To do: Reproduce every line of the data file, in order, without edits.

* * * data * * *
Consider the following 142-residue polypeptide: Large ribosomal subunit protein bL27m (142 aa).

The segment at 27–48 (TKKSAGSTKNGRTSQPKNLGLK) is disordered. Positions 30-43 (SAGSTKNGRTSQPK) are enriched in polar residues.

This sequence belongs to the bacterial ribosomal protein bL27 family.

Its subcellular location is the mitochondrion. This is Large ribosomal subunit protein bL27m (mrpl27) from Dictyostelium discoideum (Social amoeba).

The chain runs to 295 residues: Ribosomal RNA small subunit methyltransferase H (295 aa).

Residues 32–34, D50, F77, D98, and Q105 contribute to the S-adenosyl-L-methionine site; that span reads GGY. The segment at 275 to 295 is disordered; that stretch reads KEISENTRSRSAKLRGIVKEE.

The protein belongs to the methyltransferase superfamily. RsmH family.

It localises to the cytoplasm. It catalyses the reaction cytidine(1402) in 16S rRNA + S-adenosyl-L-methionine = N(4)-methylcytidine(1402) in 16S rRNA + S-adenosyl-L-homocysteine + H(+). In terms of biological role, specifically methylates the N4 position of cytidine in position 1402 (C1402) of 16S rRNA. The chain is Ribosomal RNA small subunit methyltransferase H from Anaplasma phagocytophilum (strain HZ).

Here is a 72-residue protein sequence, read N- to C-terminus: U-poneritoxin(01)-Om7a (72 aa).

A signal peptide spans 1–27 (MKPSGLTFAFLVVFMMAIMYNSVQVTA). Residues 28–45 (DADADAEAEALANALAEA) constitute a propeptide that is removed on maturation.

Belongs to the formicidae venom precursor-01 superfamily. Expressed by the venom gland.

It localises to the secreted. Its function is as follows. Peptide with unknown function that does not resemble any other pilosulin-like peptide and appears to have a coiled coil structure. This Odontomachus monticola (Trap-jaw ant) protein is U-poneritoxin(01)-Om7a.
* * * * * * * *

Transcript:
Consider the following 142-residue polypeptide: Large ribosomal subunit protein bL27m (142 aa).

The segment at 27–48 (TKKSAGSTKNGRTSQPKNLGLK) is disordered. Positions 30-43 (SAGSTKNGRTSQPK) are enriched in polar residues.

This sequence belongs to the bacterial ribosomal protein bL27 family.

Its subcellular location is the mitochondrion. This is Large ribosomal subunit protein bL27m (mrpl27) from Dictyostelium discoideum (Social amoeba).

The chain runs to 295 residues: Ribosomal RNA small subunit methyltransferase H (295 aa).

Residues 32–34, D50, F77, D98, and Q105 contribute to the S-adenosyl-L-methionine site; that span reads GGY. The segment at 275 to 295 is disordered; that stretch reads KEISENTRSRSAKLRGIVKEE.

The protein belongs to the methyltransferase superfamily. RsmH family.

It localises to the cytoplasm. It catalyses the reaction cytidine(1402) in 16S rRNA + S-adenosyl-L-methionine = N(4)-methylcytidine(1402) in 16S rRNA + S-adenosyl-L-homocysteine + H(+). In terms of biological role, specifically methylates the N4 position of cytidine in position 1402 (C1402) of 16S rRNA. The chain is Ribosomal RNA small subunit methyltransferase H from Anaplasma phagocytophilum (strain HZ).

Here is a 72-residue protein sequence, read N- to C-terminus: U-poneritoxin(01)-Om7a (72 aa).

A signal peptide spans 1–27 (MKPSGLTFAFLVVFMMAIMYNSVQVTA). Residues 28–45 (DADADAEAEALANALAEA) constitute a propeptide that is removed on maturation.

Belongs to the formicidae venom precursor-01 superfamily. Expressed by the venom gland.

It localises to the secreted. Its function is as follows. Peptide with unknown function that does not resemble any other pilosulin-like peptide and appears to have a coiled coil structure. This Odontomachus monticola (Trap-jaw ant) protein is U-poneritoxin(01)-Om7a.